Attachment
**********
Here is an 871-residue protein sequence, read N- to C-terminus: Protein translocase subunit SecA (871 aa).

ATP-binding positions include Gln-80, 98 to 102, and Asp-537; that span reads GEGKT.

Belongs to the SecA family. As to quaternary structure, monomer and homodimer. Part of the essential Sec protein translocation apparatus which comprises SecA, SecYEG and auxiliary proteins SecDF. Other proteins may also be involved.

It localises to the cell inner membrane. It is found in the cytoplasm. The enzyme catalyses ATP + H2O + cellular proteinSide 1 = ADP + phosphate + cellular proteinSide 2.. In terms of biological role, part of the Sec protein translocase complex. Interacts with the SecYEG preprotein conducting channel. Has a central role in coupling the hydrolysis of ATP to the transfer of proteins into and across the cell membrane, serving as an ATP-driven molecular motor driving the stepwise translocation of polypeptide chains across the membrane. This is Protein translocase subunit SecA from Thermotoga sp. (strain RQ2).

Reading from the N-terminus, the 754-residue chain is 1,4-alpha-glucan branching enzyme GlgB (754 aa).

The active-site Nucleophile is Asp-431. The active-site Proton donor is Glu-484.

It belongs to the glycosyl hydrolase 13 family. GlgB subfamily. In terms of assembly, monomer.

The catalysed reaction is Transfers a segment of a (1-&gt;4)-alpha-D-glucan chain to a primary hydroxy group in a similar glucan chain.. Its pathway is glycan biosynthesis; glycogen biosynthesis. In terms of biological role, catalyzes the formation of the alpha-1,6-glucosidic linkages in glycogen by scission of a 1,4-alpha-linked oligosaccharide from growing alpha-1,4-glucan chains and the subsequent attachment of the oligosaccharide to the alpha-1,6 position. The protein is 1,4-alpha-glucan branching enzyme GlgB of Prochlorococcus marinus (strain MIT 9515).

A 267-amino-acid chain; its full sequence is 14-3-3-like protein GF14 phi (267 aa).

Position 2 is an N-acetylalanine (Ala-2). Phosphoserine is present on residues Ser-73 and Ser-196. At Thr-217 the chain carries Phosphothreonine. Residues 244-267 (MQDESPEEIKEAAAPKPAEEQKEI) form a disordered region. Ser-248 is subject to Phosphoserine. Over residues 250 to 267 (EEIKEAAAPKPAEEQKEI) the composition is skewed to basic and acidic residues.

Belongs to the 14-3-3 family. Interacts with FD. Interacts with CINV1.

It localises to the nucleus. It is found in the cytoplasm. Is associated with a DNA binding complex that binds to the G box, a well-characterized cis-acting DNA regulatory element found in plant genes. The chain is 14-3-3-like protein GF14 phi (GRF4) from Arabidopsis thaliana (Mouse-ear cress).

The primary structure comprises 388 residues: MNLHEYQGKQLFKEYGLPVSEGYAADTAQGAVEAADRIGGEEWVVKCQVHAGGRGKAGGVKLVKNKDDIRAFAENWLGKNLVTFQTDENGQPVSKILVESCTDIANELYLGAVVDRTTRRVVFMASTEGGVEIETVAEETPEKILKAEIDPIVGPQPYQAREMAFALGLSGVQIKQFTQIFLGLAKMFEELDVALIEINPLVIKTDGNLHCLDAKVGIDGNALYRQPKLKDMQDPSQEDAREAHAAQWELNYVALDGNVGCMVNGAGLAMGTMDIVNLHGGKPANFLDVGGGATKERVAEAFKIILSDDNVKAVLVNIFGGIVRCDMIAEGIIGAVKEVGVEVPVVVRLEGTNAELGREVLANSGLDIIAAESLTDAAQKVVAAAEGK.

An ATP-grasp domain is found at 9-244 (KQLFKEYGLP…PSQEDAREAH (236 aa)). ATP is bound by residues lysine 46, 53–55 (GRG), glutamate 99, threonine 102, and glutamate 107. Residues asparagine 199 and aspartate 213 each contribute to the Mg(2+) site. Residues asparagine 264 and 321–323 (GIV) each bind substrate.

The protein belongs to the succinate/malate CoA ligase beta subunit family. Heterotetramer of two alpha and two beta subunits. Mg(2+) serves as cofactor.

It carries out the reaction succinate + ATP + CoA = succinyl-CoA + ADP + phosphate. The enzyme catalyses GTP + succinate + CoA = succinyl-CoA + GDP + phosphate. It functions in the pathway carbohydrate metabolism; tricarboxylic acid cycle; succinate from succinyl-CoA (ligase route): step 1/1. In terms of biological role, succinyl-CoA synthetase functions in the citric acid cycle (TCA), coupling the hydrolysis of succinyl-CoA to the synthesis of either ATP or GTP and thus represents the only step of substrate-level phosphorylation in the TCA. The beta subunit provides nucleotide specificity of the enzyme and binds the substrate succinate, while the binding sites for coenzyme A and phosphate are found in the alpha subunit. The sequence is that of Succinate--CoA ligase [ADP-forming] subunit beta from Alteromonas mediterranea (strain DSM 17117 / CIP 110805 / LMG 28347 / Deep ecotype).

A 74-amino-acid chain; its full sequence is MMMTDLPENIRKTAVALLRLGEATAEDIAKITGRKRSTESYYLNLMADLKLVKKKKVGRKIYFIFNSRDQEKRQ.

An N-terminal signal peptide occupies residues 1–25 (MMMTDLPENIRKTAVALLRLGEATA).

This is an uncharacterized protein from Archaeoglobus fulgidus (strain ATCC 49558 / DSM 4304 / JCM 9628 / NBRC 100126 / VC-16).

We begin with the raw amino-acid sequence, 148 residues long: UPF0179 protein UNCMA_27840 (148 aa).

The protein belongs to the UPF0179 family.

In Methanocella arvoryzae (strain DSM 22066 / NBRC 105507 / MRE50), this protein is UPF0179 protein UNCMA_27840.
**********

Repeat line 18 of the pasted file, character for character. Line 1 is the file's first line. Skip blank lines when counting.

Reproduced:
An N-terminal signal peptide occupies residues 1–25 (MMMTDLPENIRKTAVALLRLGEATA).